Affirmative Action in the United States

The writer Mary Anne Warren is focusing on describing the current practices in many organizations today in regards to the implementing a goal vs. a quota system for the purposes of affirmative action. She defines a quota as "Those who use the term "quotas" pejoratively tend to assume that the numerical standards will be set so high or enforced so rigidly that strong reverse discrimination-that is, the deliberate hiring of demonstrably less well qualified candidates-will be necessary to implement them." (Warren, 370). Warren then describes goal as "The term "goal", on the other hand, suggests that this will not be the case, and that good faith efforts to comply with the standards by means short of strong reverse discrimination will be acceptable." (Warren, 370).

The critical thing that must be understood when exploring the subject is that the writer is describing how affirmative action is being applied in American organizations today in other words the current reality. However, she fails to speak to us about how the law designs this program to function. This is the critical component that American organizations must be educated to understand.

Affirmative action as defined by law is most definitively not based on a quota system. In fact, what is not widely known is that this program can be equally used by all individuals provided that an inequality exists in the group that they belong to as not being reflected in the work force.

So what is affirmative action? What is it designed to do? It is not designed to provide an opportunity to an unqualified candidate. It is designed as "a way of compensating individuals or groups for past injustices or for present disadvantages stemming form past injustices" (Warren, 373). It is further designed "as a means about bringing about further future goods-for example, raising the status of downtrodden groups." (Warren, 373). The keyword in these quotes is the word "group".

Who are these groups? The law has identified them. Some of the groups identified are: race, religious beliefs, blood trait, gender, disability (whether physical or mental), veteran status, national origin, and the list continues. In no way does this require that you have to hire an unqualified person for a position because they fall into one or more of these groups. What it does mean is that you can not discriminate and exclude a person from getting a job, getting promoted, and other factors, just because they happen to fall into that group.

How does the law say that affirmative action should be applied? It would play out something like this. First of all, the demographics and the socioeconomic factors in the neighborhood where the organization is based primarily control affirmative action. So that means, for example, let's say your neighborhood is 60% women and 40% men, 50% White, 25% Hispanic, 20% Black and 5% Asian. In a nutshell what affirmative action requires is that your business should reflect that in your work force. Naturally as demographics change so do the goals. Let's say that in a business you have 75% Whites, 15% Blacks and 10% Hispanic, with no Asians. Well, your goal would then be to increase the amount of Hispanics, blacks and Asians. Likewise if your community was predominantly white (let's say 75% white) then you should have 75% of your work force be white.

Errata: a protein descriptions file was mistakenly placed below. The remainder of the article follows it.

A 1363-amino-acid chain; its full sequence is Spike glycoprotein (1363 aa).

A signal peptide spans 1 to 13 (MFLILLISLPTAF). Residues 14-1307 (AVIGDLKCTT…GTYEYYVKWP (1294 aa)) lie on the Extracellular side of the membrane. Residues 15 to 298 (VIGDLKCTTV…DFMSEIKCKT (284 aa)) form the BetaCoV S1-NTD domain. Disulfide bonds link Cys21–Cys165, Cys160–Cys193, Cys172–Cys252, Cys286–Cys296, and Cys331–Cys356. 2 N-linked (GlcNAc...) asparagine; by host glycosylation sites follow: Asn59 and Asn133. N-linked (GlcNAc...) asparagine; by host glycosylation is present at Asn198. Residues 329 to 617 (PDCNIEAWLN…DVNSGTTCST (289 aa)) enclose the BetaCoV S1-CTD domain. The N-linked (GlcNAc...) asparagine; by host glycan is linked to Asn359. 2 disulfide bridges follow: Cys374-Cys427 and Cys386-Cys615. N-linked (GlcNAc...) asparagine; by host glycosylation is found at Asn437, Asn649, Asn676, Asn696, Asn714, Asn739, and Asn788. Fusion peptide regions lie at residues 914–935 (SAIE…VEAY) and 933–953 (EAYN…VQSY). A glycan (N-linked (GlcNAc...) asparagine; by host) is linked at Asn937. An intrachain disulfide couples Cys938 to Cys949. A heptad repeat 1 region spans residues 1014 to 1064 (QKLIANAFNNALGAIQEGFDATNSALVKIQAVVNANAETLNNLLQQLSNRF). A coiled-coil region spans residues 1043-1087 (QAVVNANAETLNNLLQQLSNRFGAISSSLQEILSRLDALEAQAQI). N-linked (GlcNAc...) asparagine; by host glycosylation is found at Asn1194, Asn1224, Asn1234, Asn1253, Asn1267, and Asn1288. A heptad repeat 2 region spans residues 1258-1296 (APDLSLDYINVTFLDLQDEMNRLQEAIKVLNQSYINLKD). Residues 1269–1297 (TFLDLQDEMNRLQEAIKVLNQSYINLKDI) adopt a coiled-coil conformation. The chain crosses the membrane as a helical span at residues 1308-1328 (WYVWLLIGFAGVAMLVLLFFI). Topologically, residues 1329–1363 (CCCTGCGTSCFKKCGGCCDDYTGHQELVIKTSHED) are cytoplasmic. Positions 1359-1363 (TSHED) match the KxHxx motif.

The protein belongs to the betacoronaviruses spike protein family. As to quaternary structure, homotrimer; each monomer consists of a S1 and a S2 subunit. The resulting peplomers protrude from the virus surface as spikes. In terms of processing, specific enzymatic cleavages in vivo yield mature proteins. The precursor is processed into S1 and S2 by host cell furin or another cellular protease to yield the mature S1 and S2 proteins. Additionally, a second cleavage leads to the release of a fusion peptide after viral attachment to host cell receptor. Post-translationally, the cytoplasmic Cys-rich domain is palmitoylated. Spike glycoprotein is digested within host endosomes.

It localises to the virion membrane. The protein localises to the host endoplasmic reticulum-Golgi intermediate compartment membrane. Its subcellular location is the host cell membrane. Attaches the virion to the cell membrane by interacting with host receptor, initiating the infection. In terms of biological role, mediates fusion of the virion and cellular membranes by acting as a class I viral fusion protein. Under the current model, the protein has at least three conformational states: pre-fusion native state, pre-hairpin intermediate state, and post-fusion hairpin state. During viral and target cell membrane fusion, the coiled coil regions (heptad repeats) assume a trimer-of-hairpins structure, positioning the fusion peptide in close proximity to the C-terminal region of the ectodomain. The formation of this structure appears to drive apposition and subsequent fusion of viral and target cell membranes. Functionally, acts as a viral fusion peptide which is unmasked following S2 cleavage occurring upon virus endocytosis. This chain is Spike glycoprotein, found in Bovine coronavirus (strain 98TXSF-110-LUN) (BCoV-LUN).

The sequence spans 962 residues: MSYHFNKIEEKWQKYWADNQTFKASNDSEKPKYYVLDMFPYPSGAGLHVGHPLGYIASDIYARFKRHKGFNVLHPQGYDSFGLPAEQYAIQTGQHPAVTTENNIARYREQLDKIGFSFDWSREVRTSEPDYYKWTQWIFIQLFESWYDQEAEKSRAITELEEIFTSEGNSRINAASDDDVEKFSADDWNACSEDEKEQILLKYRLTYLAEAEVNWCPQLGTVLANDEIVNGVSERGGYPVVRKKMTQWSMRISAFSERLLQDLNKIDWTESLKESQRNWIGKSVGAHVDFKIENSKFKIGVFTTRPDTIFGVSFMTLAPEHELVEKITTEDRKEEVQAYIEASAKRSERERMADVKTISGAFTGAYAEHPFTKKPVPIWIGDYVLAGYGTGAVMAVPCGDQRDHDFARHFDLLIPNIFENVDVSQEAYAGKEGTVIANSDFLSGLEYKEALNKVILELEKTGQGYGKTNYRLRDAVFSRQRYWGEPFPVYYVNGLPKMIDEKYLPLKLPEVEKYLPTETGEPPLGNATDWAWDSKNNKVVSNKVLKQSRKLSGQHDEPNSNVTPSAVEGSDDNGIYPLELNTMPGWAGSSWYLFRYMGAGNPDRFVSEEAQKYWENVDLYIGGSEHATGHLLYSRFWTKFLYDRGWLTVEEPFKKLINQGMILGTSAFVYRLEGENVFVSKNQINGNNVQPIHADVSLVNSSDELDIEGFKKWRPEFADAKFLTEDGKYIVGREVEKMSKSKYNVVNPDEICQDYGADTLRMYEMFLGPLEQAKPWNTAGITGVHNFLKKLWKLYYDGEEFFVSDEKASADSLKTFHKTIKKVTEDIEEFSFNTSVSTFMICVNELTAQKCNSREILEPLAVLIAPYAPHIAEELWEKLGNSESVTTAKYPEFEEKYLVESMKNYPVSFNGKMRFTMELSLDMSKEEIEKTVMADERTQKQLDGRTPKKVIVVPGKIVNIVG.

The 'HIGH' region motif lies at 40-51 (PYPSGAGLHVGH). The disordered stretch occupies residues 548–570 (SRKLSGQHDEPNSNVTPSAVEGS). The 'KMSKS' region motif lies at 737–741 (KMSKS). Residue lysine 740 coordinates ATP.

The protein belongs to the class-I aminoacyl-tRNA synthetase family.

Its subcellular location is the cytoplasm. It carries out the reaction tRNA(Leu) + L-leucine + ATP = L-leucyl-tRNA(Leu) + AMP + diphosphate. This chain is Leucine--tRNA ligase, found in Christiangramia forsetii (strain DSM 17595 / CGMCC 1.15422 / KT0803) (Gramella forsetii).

Understanding this, how does affirmative action as the law intended it to be applied in this case study.

In the first case the man should obviously get the job. Why? Because the woman lacks a doctrine which is an important key requirement for a tenured position. We don't need to look at this further.

In the second and third case, the key factor that has to be considered is, do the candidates both meet the minimum requirements for the job? It appears that they both do, so both are qualified. The fact that one of them may have additional skills that are desirable but not required for the position is not a factor to consider when determining minimum qualifications. Now what the organization has to do, according to affirmative action is to look at their demographics and see what group they are under represented. If we were to take a cut and dry approach, then if you need a qualified black, you hire him. But if what you need is a qualified woman than you hire her. This is the last consideration that comes into play.

In an ideal world the only thing that we should be considering is an applicants ability to do the job. Affirmative action does not require a company to hire a less qualified applicant on the fact that they're white, black, male or female. If a white woman has better skills than a black male or a white male or a white female, for that matter, then I believe she is the one who should be employed.

However we are not living in an ideal world and employers still unfairly take these group differences into account when making their decisions. This is why affirmative action is still necessary. Further, the Warren makes it all too clear that employers are incorrectly applying a quota system instead of a goal system. This is what is creating the perception of reverse discrimination and inequality.

"The distinction between such weak quotas and higher quotas is crucial, since although higher quotas have in practice rarely been implemented, the apparent injustice implied by what are typically assumed to be higher quotas has generated a backlash which threatens to undermine affirmative action entirely. If quotas are abandoned, of if they are nominally adopted but never enforced, then employers will be free to continue using secondary and even primary sexist hiring criteria, and it is probable that none of us will see the day when women enjoy job opportunities commensurate with their abilities and qualifications." (Warren, 374).

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